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After the Cardinals’ collapse at the end of the regular season, I expected my ‘birds to go out in 3 or 4 to begin the long winter recovery from season of injuries and missed opportunities—on the field and in the front office.
Somehow, though, the team that lost something like 114 games in their last 12 rallied in the bottom of the first and the bottom of the sixth to wash their wealthy hands of the San Diego Padres. Six to two was the final of the game, three to one the score of the series.
But the Cardinals lost something big, too. So did the fans who still have a bit of naiveté about modern ball players and where their team ranks on their agendas.
Scott Rolen has been a favorite of mine since he came to the Cardinals. Scott’s an Indiana native who grew up a ‘birds fan and displayed sincere joy at coming to the Cardinals. He is one of the 2 or 3 best defensive third basemen to play the game in the last 40 years, and during the regular season, Scott is a reliable hitter. He protects Da Mang in the clean-up spot most of the time.
Scott, though, has a flaw. He won’t tell his manager or trainer when we can’t go. He would rather the team lose the series than win without him.
According to the St. Louis Post-Dispatch:
La Russa was displeased that Rolen waited until after Game 3 to inform the team that his shoulder hasn’t felt right. He said Rolen has often been asked about the shoulder and always responded it felt “fine.”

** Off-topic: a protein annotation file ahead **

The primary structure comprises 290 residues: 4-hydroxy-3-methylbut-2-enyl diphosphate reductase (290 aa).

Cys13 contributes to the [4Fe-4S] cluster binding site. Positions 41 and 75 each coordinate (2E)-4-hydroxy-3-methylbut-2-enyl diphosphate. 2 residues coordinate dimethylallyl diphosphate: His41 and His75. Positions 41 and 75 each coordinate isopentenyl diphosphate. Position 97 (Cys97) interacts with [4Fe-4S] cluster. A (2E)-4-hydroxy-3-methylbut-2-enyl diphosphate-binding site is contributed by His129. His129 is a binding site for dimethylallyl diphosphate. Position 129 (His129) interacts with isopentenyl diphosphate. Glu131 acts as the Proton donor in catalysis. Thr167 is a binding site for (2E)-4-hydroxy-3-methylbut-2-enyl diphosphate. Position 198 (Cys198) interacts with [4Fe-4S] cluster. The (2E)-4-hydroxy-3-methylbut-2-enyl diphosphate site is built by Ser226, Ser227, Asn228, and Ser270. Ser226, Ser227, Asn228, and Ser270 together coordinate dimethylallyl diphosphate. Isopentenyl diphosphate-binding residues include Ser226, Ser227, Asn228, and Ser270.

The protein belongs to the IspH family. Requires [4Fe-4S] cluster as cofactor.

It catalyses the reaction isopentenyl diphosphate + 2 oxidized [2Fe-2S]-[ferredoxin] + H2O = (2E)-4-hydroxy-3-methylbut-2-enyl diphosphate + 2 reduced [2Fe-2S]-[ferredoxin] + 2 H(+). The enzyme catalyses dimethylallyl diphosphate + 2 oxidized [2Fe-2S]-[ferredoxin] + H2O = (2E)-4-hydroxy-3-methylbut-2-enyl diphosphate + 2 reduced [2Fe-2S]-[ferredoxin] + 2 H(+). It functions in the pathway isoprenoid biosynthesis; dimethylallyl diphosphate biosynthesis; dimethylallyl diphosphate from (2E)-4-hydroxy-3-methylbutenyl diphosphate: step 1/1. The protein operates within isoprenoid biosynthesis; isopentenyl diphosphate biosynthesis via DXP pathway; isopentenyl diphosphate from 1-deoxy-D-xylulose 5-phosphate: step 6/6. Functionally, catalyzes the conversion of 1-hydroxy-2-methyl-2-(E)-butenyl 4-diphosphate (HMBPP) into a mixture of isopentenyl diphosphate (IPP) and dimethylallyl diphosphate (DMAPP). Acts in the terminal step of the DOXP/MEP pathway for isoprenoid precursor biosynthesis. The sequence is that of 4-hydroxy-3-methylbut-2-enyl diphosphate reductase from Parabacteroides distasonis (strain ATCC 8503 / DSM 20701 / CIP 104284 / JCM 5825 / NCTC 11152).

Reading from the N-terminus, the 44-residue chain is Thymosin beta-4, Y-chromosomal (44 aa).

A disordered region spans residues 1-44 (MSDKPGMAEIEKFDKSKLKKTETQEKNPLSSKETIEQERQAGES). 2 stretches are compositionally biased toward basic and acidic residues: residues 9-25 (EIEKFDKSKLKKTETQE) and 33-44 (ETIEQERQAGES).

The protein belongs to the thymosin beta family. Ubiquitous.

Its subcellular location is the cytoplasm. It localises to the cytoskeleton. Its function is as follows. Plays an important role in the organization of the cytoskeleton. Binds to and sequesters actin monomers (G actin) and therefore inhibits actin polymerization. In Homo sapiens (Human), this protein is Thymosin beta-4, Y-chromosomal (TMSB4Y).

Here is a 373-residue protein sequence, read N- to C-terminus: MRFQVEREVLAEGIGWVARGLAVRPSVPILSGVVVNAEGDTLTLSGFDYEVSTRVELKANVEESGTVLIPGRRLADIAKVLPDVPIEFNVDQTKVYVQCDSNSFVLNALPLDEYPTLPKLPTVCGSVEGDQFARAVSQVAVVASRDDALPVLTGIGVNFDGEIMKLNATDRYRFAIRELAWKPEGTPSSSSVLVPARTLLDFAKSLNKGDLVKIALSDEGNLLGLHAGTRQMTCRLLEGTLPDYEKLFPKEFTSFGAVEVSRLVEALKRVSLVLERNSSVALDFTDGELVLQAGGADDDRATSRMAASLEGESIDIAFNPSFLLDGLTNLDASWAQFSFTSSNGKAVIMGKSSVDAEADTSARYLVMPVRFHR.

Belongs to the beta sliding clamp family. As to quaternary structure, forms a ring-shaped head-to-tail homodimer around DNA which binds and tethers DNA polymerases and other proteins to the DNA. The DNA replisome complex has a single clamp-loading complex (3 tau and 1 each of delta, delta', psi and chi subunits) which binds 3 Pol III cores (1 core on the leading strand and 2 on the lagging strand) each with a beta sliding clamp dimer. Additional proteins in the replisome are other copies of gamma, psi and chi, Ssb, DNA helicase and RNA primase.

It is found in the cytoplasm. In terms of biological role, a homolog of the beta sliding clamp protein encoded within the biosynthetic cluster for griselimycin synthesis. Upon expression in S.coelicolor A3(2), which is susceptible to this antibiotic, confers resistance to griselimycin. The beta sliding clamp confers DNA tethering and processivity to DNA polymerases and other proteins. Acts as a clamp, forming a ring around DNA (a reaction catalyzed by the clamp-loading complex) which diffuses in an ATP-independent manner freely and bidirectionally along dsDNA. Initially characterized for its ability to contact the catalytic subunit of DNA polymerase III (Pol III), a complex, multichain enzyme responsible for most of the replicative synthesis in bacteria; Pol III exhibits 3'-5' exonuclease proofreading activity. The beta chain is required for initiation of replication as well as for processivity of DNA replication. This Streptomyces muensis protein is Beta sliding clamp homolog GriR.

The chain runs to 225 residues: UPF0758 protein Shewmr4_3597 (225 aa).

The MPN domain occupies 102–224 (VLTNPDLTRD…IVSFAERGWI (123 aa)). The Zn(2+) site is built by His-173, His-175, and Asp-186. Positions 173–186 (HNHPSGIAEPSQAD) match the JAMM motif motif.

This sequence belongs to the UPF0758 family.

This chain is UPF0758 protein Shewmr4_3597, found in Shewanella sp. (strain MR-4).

I love guys who play through pain. Jim Edmonds battled through post concussion syndrome, shoulder injuries, and something like turf toe to bat .300 during the NLDS. I don’t like guys who take the field knowing their presence in the line-up hurts their team’s chances of winning.
That’s apparently what Rolen did.
In three games against the Padres, Rolen hit .091, swinging at balls above his head and nearly out of the left batter’s box. He looked like a fourth grader on Saturday against Eric Young.
Tony LaRussa rarely criticizes his players to the media, but in an interview with the Post-Dispatch, he couldn’t hide his frustration with Rolen.
“I do think we’ve stressed so many times to the whole club that that’s not the smartest way to go about it,” La Russa said. “I think you want to have players be straightforward about how they feel,” La Russa said.
For my four boys, I hope the Cardinals win the World Series, and for my love of old-time baseball, I wish Scott Rolen could have been part of it. Even if he returns, though, I know now he’ll play for the ring on his finger, not for the pennant on the stadium roof.